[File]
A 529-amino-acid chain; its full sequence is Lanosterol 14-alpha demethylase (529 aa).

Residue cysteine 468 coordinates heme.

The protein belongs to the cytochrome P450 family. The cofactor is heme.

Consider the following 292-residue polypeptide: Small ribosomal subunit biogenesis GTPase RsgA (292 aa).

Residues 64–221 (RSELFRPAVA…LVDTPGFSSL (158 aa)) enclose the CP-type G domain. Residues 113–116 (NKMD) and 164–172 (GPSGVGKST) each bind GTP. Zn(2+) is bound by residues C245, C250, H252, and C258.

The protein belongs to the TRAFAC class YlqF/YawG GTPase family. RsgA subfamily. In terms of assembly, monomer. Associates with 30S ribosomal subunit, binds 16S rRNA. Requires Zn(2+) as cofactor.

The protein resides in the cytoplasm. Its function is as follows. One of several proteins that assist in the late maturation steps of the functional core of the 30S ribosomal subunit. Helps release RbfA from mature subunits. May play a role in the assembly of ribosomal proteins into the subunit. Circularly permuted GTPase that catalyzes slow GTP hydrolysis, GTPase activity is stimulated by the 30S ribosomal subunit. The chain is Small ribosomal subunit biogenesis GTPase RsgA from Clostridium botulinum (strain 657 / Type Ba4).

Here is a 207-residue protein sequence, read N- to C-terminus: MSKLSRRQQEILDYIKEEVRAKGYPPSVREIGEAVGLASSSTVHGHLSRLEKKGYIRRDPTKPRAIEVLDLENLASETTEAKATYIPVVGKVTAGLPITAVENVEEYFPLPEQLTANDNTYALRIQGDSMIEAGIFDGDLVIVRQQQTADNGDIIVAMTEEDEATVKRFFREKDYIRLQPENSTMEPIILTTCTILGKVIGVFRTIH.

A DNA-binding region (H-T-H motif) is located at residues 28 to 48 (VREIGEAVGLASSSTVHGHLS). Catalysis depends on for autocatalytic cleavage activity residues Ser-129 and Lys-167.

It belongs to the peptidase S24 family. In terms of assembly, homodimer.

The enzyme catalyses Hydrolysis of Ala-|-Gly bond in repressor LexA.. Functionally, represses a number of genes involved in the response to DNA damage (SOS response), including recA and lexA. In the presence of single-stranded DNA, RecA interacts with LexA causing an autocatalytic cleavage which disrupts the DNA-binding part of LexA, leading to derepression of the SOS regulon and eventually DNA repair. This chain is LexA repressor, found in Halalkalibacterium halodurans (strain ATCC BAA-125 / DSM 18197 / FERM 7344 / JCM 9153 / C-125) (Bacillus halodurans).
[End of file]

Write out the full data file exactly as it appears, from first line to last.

A 529-amino-acid chain; its full sequence is Lanosterol 14-alpha demethylase (529 aa).

Residue cysteine 468 coordinates heme.

The protein belongs to the cytochrome P450 family. The cofactor is heme.

Consider the following 292-residue polypeptide: Small ribosomal subunit biogenesis GTPase RsgA (292 aa).

Residues 64–221 (RSELFRPAVA…LVDTPGFSSL (158 aa)) enclose the CP-type G domain. Residues 113–116 (NKMD) and 164–172 (GPSGVGKST) each bind GTP. Zn(2+) is bound by residues C245, C250, H252, and C258.

The protein belongs to the TRAFAC class YlqF/YawG GTPase family. RsgA subfamily. In terms of assembly, monomer. Associates with 30S ribosomal subunit, binds 16S rRNA. Requires Zn(2+) as cofactor.

The protein resides in the cytoplasm. Its function is as follows. One of several proteins that assist in the late maturation steps of the functional core of the 30S ribosomal subunit. Helps release RbfA from mature subunits. May play a role in the assembly of ribosomal proteins into the subunit. Circularly permuted GTPase that catalyzes slow GTP hydrolysis, GTPase activity is stimulated by the 30S ribosomal subunit. The chain is Small ribosomal subunit biogenesis GTPase RsgA from Clostridium botulinum (strain 657 / Type Ba4).

Here is a 207-residue protein sequence, read N- to C-terminus: MSKLSRRQQEILDYIKEEVRAKGYPPSVREIGEAVGLASSSTVHGHLSRLEKKGYIRRDPTKPRAIEVLDLENLASETTEAKATYIPVVGKVTAGLPITAVENVEEYFPLPEQLTANDNTYALRIQGDSMIEAGIFDGDLVIVRQQQTADNGDIIVAMTEEDEATVKRFFREKDYIRLQPENSTMEPIILTTCTILGKVIGVFRTIH.

A DNA-binding region (H-T-H motif) is located at residues 28 to 48 (VREIGEAVGLASSSTVHGHLS). Catalysis depends on for autocatalytic cleavage activity residues Ser-129 and Lys-167.

It belongs to the peptidase S24 family. In terms of assembly, homodimer.

The enzyme catalyses Hydrolysis of Ala-|-Gly bond in repressor LexA.. Functionally, represses a number of genes involved in the response to DNA damage (SOS response), including recA and lexA. In the presence of single-stranded DNA, RecA interacts with LexA causing an autocatalytic cleavage which disrupts the DNA-binding part of LexA, leading to derepression of the SOS regulon and eventually DNA repair. This chain is LexA repressor, found in Halalkalibacterium halodurans (strain ATCC BAA-125 / DSM 18197 / FERM 7344 / JCM 9153 / C-125) (Bacillus halodurans).